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Extension proposal for last call period

From: Jason Axtell <jasona@fujo.com>
Date: Tue, 25 Jan 2000 18:00:58 -0800
Message-ID: <E146D042F119D211B16F00A0CC32B87F0287AE@mrwhite.fujo.com>
To: "'www-p3p-public-comments@w3.org'" <www-p3p-public-comments@w3.org>
Cc: Jason Fisher <jasonf@fujo.com>, Loren Will <loren@fujo.com>, Paul Sholtz <paul@fujo.com>
I would like to propose a possible extension to P3P 1.0.  This extension is
designed primarily to afford easier compliance with the Child Online Privacy
Protection Act (COPPA) in the US.  However, I believe it would be quite
useful outside of this context as well.

My proposed extension deals with the mechanism provided by P3P to declare a
piece of data required or optional.  COPPA, simply put, does not accept such
a simple designation.  COPPA uses a concept, which I think of as
"independence of services", that functions as follows:

Each service a web site offers to its users requires some set of personal
data, without which the service cannot reasonably function.  COPPA mandates
that if a web site offers multiple services that require different (but
possibly overlapping) data sets, a user must be allowed to consent to the
collection of only the personal data that is required for whatever
service(s) the user wants, without consenting to the collection of data
required by the unwanted services.

In order to provide this functionality for a privacy policy, it is extremely
helpful for a site to be able to list the specific pieces of data that are
required for each service offered.  Thus, a user can choose to permit the
collection of only the data that is absolutely neccessary.  There are
several possible ways to implement this using P3P as it now stands, but each
has flaws:

1. Create separate privacy policies (and thus separate P3P documents) for
each individual service.  From a technical standpoint, this seems to be a
completely reasonable solution.  From a practical point of view, however,
most sites only want to have one privacy policy to maintain.  In addition,
having multiple privacy policies opens the way for different policies on a
given site to conflict with one another and possibly create legal
liabilities.

2. Create a single privacy policy, but use the existing optional attribute
in the data element.  This attribute would be set to "no" only in those
cases where every service offered by the web site required a particular
piece of data.  Unfortunately, in many cases, this would not be very helpful
(virtually all info on a portal site would be optional by this definition).

3. The purpose element of the statement could contain an 'other' element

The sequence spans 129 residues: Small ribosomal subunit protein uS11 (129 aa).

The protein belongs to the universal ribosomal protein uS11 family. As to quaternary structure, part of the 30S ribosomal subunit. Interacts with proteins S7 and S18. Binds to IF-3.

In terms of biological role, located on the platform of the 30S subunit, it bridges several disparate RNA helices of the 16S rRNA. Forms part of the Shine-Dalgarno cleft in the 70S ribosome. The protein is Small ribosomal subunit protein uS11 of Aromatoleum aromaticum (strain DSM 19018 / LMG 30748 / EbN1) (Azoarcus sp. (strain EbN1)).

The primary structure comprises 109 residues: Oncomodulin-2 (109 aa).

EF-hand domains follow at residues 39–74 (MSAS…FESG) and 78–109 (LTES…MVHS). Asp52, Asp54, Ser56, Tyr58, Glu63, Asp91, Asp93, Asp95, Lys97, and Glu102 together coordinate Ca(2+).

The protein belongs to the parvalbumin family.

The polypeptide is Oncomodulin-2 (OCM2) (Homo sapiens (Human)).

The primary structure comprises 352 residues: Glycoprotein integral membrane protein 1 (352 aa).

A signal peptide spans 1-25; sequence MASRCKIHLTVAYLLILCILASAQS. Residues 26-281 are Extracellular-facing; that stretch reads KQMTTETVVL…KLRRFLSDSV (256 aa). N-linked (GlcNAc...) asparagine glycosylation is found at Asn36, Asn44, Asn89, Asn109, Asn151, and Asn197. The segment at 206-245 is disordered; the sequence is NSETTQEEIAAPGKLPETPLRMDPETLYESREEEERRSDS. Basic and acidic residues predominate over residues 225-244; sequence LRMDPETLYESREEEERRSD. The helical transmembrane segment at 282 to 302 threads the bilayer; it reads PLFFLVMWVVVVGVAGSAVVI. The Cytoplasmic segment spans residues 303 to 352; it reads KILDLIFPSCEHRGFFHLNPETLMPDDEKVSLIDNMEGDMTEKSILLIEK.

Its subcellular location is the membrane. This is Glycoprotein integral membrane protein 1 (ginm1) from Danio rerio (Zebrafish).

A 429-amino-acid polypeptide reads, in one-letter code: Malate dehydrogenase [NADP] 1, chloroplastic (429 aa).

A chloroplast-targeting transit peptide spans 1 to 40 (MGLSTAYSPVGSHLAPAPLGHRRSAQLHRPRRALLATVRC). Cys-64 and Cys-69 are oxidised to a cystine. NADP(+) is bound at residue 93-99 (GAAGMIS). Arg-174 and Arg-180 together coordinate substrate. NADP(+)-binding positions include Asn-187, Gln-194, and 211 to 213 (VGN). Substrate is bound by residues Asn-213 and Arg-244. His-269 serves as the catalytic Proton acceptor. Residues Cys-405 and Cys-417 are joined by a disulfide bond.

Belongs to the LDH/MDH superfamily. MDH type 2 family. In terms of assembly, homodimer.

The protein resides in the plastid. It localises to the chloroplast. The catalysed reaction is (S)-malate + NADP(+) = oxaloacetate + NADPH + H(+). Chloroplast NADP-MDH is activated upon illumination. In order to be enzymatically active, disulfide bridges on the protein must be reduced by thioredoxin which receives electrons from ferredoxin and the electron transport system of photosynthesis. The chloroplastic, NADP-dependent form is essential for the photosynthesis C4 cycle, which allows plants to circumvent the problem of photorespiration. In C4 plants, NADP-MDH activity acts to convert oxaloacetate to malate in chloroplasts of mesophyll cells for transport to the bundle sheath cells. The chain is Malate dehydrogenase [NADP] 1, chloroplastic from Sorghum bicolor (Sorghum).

with a list of the names of services requiring the data:

<statement>
   <data-group>
      <data (attributes here) />
      <purpose>
         pusposes here
         <other>list of services here</other>
      </purpose>
   </data-group>
</statement>

In some cases, multiple pieces of data will be used by the same set of
services, and thus can be grouped together in the code example above.  But,
the worst (and possibly common) case requires the separation of each data
element into its own statement in order to specify the services for which it
is required.  Even if this is acceptable, an extension is still needed in
order for user agents to understand what the list of services in the other
element actually represents.

I propose strengthening the optional attribute of the data element by
allowing the data element to contain a new element, possibly called
"required-group", that would in turn contain one or more "required"
elements.  Each required element would have either the name of a service, or
possibly some unique identifier that would reference a  "service" element
found elsewhere in the document.  This scheme would allow user agents to
identify the minimal set of data a user would need to consent to the
collection of in order to use the desired set of services offered by a web
site.  It would also allow web sites to comply more fully with COPPA's
independence of services requirements, or simply to offer users a more
complete picture of how their data is used.

I have only very recently read the P3P spec, and I might be missing
something here.  So, if anyone knows of a better way of dealing with this
problem, especially in terms of COPPA compliance, I would appreciate some
feedback.

Thanks,

Jason Axtell
Software Engineer, Fujo, Inc.
jasona@fujo.com
Received on Tuesday, 25 January 2000 20:55:59 GMT

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